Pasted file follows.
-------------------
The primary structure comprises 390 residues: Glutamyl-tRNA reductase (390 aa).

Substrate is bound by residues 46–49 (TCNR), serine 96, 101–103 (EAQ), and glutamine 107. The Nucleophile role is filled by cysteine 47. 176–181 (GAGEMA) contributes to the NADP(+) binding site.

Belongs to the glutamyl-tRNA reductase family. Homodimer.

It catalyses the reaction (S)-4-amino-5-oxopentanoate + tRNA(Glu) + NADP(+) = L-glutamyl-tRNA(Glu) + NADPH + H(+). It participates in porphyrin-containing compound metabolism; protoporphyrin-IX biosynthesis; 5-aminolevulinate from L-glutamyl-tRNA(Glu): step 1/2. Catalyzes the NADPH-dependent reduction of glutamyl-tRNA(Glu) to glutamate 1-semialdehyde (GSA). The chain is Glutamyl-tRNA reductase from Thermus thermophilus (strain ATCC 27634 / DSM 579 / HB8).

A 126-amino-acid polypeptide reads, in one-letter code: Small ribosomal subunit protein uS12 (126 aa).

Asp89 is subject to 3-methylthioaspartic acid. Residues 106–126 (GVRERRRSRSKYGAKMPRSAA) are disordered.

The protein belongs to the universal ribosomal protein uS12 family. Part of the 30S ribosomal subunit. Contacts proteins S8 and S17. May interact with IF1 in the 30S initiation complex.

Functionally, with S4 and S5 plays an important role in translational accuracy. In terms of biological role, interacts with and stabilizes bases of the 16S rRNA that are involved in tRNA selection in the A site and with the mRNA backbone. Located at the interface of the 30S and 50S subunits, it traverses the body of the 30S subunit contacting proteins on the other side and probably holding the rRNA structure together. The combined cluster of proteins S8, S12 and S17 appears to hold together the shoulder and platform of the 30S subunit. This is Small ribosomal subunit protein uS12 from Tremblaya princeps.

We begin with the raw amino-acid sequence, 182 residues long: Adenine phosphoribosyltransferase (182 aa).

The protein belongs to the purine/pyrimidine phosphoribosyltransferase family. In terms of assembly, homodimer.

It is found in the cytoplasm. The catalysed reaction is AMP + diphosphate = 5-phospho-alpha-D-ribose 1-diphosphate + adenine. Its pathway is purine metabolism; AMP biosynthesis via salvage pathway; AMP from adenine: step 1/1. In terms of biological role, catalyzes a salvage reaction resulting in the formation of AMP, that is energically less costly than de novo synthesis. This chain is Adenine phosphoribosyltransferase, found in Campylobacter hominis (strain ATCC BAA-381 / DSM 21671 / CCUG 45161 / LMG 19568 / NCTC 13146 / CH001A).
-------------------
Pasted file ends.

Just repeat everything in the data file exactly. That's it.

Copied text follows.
The primary structure comprises 390 residues: Glutamyl-tRNA reductase (390 aa).

Substrate is bound by residues 46–49 (TCNR), serine 96, 101–103 (EAQ), and glutamine 107. The Nucleophile role is filled by cysteine 47. 176–181 (GAGEMA) contributes to the NADP(+) binding site.

Belongs to the glutamyl-tRNA reductase family. Homodimer.

It catalyses the reaction (S)-4-amino-5-oxopentanoate + tRNA(Glu) + NADP(+) = L-glutamyl-tRNA(Glu) + NADPH + H(+). It participates in porphyrin-containing compound metabolism; protoporphyrin-IX biosynthesis; 5-aminolevulinate from L-glutamyl-tRNA(Glu): step 1/2. Catalyzes the NADPH-dependent reduction of glutamyl-tRNA(Glu) to glutamate 1-semialdehyde (GSA). The chain is Glutamyl-tRNA reductase from Thermus thermophilus (strain ATCC 27634 / DSM 579 / HB8).

A 126-amino-acid polypeptide reads, in one-letter code: Small ribosomal subunit protein uS12 (126 aa).

Asp89 is subject to 3-methylthioaspartic acid. Residues 106–126 (GVRERRRSRSKYGAKMPRSAA) are disordered.

The protein belongs to the universal ribosomal protein uS12 family. Part of the 30S ribosomal subunit. Contacts proteins S8 and S17. May interact with IF1 in the 30S initiation complex.

Functionally, with S4 and S5 plays an important role in translational accuracy. In terms of biological role, interacts with and stabilizes bases of the 16S rRNA that are involved in tRNA selection in the A site and with the mRNA backbone. Located at the interface of the 30S and 50S subunits, it traverses the body of the 30S subunit contacting proteins on the other side and probably holding the rRNA structure together. The combined cluster of proteins S8, S12 and S17 appears to hold together the shoulder and platform of the 30S subunit. This is Small ribosomal subunit protein uS12 from Tremblaya princeps.

We begin with the raw amino-acid sequence, 182 residues long: Adenine phosphoribosyltransferase (182 aa).

The protein belongs to the purine/pyrimidine phosphoribosyltransferase family. In terms of assembly, homodimer.

It is found in the cytoplasm. The catalysed reaction is AMP + diphosphate = 5-phospho-alpha-D-ribose 1-diphosphate + adenine. Its pathway is purine metabolism; AMP biosynthesis via salvage pathway; AMP from adenine: step 1/1. In terms of biological role, catalyzes a salvage reaction resulting in the formation of AMP, that is energically less costly than de novo synthesis. This chain is Adenine phosphoribosyltransferase, found in Campylobacter hominis (strain ATCC BAA-381 / DSM 21671 / CCUG 45161 / LMG 19568 / NCTC 13146 / CH001A).